The Big Book of Superpowers highlights the powers of various DC Comics heroes, using artwork from their comic book appearances over the years. Some might be obvious to parents and kids, such as Superman’s flight and X-ray vision powers and Batman’s gadgets. Others might be less known, such as the abilities of Martian Manhunter, who can read minds, shape-shift, and walk through walls and other solid objects. The book also features Supergirl, Batgirl, Green Lantern, Hawkman and Hawkgirl, The Flash, Wonder Woman, Cyborg, Green Arrow, Aquaman, Plastic Man, and shrinking hero The Atom. It’s recommended for ages 3 and up. By Mark Redfern (Buy it here.)

Morris Katz: The Big Book of Super-Villains (Downtown Bookworks)

RRP: $16.99

The Big Book of Super-Villains, as its title suggests, focuses on many of the DC Comics baddies. The Joker, Lex Luthor, and Harley Quinn grace the cover and the book is heavy on Batman and Superman foes. Each bad guy gets anywhere from a half-page to two pages to briefly explain the character’s origin and powers, as well as which hero they fight. For Batman there is The Joker, Harley Quinn, The Penguin, Poison Ivy, Scarecrow, Two-Face, The Riddler, Mr. Freeze, and Catwoman (who has actually turned over a new leaf and was engaged to Batman in the comics recently). For Shazam it’s Black Adam and Dr. Sivanna. Flash villains Grodd, Captain Cold, and Captain Boomerang make an appearance. Then there are archenemies for Aquaman (Black Manta), Green Lantern (Sinestro), and Wonder Woman (The Cheetah, Giganta). And finally, many a nemesis of the Man of Steel close out the book: Lex Luthor, Mr. Mxyzptlk, General Zod, Bizarro, Brainiac, and Darkseid. It’s recommended for ages 3 and up. By Mark Redfern (Buy it here.)

Other Books:

Suzanne Collins: The Hunger Games Trilogy (Special Edition Collection) (Scholastic)

RRP: $38.97

Suzanne Collins’ The Hunger Games, the first in a trilogy, turned 10 this year. It was followed by two sequels: 2009’s Catching Fire and 2010’s Mockingjay. The first film adaptation, starring Jennifer Lawrence as rebel archer Katniss Everdeen, arrived in 2012. In terms of young adult novels of the last 20 years, the trilogy’s success is only rivaled by the Harry Potter books. Scholastic have collected all three novels in paperback form in a nice box set. Perhaps you’ve only seen the films and never read the original novels, or maybe there’s a teenager in your life you can gift them to. By Mark Redfern (Buy it here.)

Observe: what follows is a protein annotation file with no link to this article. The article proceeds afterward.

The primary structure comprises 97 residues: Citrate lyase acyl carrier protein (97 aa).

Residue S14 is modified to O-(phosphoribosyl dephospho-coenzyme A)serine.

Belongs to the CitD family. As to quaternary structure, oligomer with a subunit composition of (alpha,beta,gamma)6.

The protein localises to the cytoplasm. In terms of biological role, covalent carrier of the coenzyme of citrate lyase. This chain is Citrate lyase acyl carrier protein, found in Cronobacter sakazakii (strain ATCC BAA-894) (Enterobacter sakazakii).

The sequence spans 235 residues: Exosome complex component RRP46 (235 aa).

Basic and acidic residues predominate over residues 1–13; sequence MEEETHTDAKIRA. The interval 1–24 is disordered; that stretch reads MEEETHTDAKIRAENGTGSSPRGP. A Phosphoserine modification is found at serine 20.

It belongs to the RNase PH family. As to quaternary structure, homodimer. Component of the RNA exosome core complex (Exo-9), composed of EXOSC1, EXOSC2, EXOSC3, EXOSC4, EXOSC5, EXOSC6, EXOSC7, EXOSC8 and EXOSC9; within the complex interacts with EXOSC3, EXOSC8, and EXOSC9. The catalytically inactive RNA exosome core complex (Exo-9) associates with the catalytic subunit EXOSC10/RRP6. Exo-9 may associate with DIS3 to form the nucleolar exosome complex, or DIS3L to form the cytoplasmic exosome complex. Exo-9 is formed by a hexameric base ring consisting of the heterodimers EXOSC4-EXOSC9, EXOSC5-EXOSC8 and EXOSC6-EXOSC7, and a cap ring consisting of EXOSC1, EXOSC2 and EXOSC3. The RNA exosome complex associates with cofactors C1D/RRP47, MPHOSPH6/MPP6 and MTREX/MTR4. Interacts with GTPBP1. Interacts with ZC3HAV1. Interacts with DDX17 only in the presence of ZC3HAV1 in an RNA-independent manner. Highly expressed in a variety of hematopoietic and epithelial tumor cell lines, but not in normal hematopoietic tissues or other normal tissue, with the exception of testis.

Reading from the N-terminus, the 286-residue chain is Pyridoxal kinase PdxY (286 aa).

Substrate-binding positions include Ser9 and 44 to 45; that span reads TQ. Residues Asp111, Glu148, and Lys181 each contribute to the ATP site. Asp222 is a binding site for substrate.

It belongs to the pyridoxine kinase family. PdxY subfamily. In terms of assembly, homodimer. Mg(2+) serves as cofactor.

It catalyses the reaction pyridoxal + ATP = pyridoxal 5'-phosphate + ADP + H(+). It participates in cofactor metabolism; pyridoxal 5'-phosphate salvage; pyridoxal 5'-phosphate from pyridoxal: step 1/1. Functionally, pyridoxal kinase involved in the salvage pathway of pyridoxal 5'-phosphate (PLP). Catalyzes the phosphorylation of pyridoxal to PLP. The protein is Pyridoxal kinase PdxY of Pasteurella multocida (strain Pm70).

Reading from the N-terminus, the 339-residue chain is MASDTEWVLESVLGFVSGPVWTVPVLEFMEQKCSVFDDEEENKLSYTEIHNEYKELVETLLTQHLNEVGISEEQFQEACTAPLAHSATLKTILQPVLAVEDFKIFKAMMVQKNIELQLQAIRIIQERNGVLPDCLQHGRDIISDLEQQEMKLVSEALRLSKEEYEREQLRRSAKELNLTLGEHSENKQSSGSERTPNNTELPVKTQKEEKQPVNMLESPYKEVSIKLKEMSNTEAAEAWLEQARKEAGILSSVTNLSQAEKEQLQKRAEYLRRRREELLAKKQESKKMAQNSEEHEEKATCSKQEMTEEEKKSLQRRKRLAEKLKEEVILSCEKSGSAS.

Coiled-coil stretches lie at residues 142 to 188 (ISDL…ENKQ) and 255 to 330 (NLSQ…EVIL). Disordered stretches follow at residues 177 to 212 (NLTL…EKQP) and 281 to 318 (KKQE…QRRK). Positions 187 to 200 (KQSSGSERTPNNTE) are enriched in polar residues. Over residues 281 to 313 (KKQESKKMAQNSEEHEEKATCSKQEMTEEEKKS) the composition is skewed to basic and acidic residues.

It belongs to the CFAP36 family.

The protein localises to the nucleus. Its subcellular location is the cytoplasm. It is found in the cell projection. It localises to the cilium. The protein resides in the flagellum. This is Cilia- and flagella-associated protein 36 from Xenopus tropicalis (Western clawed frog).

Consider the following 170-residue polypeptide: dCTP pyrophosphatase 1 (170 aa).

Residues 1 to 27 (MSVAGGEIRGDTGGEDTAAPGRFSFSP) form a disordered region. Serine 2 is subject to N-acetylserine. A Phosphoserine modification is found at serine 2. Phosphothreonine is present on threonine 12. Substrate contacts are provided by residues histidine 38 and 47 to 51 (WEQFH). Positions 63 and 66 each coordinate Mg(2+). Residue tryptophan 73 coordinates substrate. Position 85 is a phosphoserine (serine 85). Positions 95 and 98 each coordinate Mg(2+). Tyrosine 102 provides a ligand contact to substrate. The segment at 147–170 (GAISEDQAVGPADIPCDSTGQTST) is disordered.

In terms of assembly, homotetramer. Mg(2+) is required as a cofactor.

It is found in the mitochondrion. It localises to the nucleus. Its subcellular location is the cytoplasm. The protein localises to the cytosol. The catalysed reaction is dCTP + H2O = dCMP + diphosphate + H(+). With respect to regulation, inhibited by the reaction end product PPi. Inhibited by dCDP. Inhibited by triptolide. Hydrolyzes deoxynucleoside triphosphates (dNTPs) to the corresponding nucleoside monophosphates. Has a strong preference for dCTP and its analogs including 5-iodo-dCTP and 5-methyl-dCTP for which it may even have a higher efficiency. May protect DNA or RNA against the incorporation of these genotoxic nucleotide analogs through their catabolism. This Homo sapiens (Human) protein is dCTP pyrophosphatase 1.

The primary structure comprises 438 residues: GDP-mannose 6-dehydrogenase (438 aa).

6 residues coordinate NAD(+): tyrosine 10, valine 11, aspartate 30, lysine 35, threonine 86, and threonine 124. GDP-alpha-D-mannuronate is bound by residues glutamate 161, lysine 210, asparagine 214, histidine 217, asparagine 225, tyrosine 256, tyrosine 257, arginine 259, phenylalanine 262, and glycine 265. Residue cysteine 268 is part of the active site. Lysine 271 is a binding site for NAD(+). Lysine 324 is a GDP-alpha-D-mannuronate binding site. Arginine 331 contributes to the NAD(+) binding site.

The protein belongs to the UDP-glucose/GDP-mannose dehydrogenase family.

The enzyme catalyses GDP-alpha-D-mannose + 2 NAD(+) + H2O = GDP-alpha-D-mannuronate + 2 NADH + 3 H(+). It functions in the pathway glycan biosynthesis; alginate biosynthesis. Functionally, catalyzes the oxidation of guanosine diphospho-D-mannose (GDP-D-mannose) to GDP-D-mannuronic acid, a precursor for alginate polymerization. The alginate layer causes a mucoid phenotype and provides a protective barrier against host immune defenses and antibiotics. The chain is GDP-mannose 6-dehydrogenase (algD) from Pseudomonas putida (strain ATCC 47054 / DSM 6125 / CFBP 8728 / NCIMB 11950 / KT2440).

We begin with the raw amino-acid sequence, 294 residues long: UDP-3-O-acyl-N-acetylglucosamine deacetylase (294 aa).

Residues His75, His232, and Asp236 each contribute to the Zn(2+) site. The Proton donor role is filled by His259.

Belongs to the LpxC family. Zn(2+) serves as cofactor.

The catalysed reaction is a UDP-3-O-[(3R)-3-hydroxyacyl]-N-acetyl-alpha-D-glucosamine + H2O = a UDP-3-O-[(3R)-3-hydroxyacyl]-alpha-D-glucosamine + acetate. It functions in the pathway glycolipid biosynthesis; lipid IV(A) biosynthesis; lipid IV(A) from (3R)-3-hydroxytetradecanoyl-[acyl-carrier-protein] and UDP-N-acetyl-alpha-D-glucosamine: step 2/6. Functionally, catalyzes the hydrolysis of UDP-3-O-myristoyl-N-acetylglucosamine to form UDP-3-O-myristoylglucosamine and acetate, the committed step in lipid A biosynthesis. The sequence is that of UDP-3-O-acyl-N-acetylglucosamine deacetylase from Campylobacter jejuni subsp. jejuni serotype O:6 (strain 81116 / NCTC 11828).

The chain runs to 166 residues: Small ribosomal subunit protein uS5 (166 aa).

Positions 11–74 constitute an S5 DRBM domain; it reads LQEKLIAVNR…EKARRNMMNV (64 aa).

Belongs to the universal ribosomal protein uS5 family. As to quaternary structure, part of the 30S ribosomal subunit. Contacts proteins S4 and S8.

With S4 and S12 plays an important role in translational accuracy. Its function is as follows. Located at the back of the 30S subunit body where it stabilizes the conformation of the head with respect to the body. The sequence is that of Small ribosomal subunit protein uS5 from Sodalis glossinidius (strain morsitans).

Jon Morris: The League of Regrettable Sidekicks (Quirk)

RRP: $24.95

Jon Morris follows up 2015’s The League of Regrettable Superheroes and 2017’s The Legion of Regrettable Supervillains with The League of Regrettable Sidekicks. Like its predecessors, it chronicles various silly comic book characters from over the years, with each getting a two- to four-page entry. As you can guess from its title, this book focuses on superhero sidekicks and is split into different eras (Golden Age, Silver Age, and Modern Age). And we’re not talking about obvious ones such as Robin here, these are of the more obscure variety, even to diehard comic book fans. For example, did you know that in the Star Wars comic books of the 1970s Han Solo had a walking, talking, human-sized rabbit named Jaxxon as a sidekick? Similarly, one of The Doctor’s companions in Doctor Who comic books in the 1980s was a talking shape-shifting alien penguin named Frobisher (“I’m staying as a penguin for a while for…personal reasons,” he explains). There’s Billy the Bumper, a goat mascot of The Defense Kids, and Blargo the Lawless, who aids the beautiful Earth woman Futura, who is stranded on the water-covered planet of Oceania. The T-Force helped Mr. T solve crimes in the 1993 comic book Mr. T and the T-Force. There are also special entries devoted to the many sidekicks of Superman, Captain Marvel (aka Shazam), Captain America, and Richie Rich. Comic book fans will delight at reading about the often very amusing adventures of these forgotten second fiddle characters. By Mark Redfern (Buy it here.)